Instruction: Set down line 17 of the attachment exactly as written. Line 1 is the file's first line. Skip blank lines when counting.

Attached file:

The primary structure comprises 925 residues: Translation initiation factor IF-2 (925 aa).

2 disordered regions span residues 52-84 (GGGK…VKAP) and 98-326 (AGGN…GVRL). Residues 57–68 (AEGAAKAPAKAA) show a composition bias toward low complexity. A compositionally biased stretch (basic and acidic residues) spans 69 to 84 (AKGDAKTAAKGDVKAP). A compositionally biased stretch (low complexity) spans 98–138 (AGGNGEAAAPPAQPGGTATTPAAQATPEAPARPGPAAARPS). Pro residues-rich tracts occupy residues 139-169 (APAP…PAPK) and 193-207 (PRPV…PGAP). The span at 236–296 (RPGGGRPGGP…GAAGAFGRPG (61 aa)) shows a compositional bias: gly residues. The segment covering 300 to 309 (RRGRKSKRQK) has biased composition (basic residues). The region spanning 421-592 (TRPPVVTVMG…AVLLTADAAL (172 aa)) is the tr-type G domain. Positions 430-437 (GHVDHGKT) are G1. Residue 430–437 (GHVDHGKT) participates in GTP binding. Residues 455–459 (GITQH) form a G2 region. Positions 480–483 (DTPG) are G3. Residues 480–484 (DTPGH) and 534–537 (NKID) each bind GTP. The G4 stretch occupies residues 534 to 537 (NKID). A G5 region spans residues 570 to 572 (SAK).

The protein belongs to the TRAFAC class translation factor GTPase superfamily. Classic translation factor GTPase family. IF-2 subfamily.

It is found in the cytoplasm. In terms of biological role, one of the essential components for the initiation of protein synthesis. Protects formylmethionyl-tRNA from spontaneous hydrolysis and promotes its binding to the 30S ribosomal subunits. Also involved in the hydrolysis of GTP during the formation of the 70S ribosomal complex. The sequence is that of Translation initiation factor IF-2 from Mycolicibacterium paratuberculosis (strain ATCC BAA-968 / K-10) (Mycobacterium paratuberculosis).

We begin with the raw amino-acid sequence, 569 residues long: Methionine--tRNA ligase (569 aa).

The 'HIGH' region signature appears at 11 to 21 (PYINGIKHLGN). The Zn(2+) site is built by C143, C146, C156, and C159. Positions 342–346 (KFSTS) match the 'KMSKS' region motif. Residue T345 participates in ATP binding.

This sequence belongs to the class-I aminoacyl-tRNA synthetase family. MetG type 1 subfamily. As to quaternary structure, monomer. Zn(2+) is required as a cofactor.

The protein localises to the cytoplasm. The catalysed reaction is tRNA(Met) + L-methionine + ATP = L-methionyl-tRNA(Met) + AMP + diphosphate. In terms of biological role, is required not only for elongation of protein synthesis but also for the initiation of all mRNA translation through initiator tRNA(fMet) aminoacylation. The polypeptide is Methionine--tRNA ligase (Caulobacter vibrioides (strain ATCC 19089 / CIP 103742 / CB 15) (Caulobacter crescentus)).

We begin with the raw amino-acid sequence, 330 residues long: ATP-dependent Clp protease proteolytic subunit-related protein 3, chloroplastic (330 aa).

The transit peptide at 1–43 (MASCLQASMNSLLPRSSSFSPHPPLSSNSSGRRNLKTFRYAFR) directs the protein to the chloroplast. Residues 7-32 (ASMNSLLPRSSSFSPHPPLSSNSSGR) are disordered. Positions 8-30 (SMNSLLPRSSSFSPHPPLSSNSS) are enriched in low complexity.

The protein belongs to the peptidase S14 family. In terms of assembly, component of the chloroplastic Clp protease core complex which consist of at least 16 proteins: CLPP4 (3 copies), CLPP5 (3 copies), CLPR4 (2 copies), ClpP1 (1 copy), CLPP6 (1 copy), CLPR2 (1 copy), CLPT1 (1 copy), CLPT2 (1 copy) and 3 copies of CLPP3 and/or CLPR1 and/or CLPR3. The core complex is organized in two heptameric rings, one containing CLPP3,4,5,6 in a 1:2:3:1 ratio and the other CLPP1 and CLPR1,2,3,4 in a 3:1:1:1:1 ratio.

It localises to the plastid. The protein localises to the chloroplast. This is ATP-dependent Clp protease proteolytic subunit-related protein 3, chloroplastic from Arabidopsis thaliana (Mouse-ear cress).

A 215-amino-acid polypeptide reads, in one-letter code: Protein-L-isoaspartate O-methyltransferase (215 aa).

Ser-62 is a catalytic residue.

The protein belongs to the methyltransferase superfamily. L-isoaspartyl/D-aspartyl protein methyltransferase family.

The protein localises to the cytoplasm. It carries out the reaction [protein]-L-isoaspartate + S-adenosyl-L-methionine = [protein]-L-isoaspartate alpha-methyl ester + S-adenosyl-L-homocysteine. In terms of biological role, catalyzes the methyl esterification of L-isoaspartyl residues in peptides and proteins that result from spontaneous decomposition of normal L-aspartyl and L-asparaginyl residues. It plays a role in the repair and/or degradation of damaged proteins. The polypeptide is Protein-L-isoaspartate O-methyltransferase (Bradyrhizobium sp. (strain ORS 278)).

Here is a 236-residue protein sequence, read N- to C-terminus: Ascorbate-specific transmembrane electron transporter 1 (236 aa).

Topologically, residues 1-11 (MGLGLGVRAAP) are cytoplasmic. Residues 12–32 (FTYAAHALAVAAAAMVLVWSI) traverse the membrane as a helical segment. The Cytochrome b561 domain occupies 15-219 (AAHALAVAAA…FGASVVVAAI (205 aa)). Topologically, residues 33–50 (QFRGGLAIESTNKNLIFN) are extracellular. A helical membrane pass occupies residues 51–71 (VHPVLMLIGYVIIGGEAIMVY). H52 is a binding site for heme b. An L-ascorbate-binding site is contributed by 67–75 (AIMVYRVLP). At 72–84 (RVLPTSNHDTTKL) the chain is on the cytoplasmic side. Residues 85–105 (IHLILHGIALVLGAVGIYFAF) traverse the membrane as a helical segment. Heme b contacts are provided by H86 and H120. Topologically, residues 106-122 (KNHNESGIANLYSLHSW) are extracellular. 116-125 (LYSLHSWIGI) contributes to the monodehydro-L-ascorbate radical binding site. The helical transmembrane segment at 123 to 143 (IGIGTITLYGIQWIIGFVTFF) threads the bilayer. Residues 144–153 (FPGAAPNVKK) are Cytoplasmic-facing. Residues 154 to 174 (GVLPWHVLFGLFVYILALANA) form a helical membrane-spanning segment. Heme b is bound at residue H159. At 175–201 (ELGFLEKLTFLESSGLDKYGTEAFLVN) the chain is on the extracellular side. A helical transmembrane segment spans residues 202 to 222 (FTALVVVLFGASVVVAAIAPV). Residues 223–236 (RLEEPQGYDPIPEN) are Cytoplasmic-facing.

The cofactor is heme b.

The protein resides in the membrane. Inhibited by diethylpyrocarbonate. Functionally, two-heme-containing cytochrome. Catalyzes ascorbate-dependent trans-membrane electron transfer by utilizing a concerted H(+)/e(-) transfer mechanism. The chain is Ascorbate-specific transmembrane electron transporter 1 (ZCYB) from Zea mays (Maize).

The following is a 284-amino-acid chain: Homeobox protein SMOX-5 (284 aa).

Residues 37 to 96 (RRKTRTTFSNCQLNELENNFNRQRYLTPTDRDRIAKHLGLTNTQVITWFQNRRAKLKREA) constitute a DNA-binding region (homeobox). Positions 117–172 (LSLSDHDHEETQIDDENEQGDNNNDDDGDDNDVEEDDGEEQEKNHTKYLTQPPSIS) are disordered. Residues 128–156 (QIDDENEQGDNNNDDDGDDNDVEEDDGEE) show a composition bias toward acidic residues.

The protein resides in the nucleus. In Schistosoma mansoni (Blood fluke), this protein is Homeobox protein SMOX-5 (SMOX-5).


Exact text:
Here is a 236-residue protein sequence, read N- to C-terminus: Ascorbate-specific transmembrane electron transporter 1 (236 aa).